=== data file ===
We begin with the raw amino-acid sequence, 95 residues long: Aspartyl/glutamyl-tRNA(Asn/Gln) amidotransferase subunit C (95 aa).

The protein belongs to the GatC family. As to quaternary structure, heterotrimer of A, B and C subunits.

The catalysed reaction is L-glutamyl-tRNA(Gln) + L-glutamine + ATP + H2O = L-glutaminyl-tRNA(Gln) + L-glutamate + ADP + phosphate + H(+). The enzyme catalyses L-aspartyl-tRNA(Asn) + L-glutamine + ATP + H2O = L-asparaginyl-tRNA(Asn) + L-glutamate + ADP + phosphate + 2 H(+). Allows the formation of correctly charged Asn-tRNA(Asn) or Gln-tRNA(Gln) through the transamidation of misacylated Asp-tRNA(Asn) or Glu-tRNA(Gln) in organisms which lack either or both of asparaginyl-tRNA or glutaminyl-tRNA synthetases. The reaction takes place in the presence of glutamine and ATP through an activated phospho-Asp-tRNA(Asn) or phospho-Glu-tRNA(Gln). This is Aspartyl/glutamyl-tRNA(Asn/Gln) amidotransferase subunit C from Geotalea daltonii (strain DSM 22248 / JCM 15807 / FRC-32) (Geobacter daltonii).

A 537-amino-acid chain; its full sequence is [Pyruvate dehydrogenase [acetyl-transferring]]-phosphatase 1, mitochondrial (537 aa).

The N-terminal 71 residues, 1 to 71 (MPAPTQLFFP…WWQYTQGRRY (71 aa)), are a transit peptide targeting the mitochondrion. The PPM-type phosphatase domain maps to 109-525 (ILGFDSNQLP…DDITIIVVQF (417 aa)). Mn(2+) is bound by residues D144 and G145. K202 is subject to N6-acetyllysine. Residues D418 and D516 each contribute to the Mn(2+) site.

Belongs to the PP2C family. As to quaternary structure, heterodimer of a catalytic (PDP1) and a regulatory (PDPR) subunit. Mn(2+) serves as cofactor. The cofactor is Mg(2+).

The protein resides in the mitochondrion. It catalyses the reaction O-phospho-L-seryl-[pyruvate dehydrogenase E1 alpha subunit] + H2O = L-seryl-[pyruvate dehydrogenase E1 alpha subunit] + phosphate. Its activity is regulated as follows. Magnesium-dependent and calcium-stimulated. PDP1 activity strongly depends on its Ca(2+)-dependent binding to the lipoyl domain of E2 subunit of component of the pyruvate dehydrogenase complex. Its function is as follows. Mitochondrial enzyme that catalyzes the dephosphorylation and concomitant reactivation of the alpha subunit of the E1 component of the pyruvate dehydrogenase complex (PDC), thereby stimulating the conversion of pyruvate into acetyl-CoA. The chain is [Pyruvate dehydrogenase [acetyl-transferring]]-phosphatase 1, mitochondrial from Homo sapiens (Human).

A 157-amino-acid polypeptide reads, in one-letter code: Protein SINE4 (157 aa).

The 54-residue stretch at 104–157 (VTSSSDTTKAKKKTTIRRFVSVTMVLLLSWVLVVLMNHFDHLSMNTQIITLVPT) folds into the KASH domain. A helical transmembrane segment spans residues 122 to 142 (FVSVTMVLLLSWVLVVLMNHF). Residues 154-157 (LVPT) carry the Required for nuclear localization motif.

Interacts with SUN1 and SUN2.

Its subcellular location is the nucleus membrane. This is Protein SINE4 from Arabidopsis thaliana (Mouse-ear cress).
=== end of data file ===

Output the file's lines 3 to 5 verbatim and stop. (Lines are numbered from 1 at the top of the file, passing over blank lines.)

The catalysed reaction is L-glutamyl-tRNA(Gln) + L-glutamine + ATP + H2O = L-glutaminyl-tRNA(Gln) + L-glutamate + ADP + phosphate + H(+). The enzyme catalyses L-aspartyl-tRNA(Asn) + L-glutamine + ATP + H2O = L-asparaginyl-tRNA(Asn) + L-glutamate + ADP + phosphate + 2 H(+). Allows the formation of correctly charged Asn-tRNA(Asn) or Gln-tRNA(Gln) through the transamidation of misacylated Asp-tRNA(Asn) or Glu-tRNA(Gln) in organisms which lack either or both of asparaginyl-tRNA or glutaminyl-tRNA synthetases. The reaction takes place in the presence of glutamine and ATP through an activated phospho-Asp-tRNA(Asn) or phospho-Glu-tRNA(Gln). This is Aspartyl/glutamyl-tRNA(Asn/Gln) amidotransferase subunit C from Geotalea daltonii (strain DSM 22248 / JCM 15807 / FRC-32) (Geobacter daltonii).

A 537-amino-acid chain; its full sequence is [Pyruvate dehydrogenase [acetyl-transferring]]-phosphatase 1, mitochondrial (537 aa).

The N-terminal 71 residues, 1 to 71 (MPAPTQLFFP…WWQYTQGRRY (71 aa)), are a transit peptide targeting the mitochondrion. The PPM-type phosphatase domain maps to 109-525 (ILGFDSNQLP…DDITIIVVQF (417 aa)). Mn(2+) is bound by residues D144 and G145. K202 is subject to N6-acetyllysine. Residues D418 and D516 each contribute to the Mn(2+) site.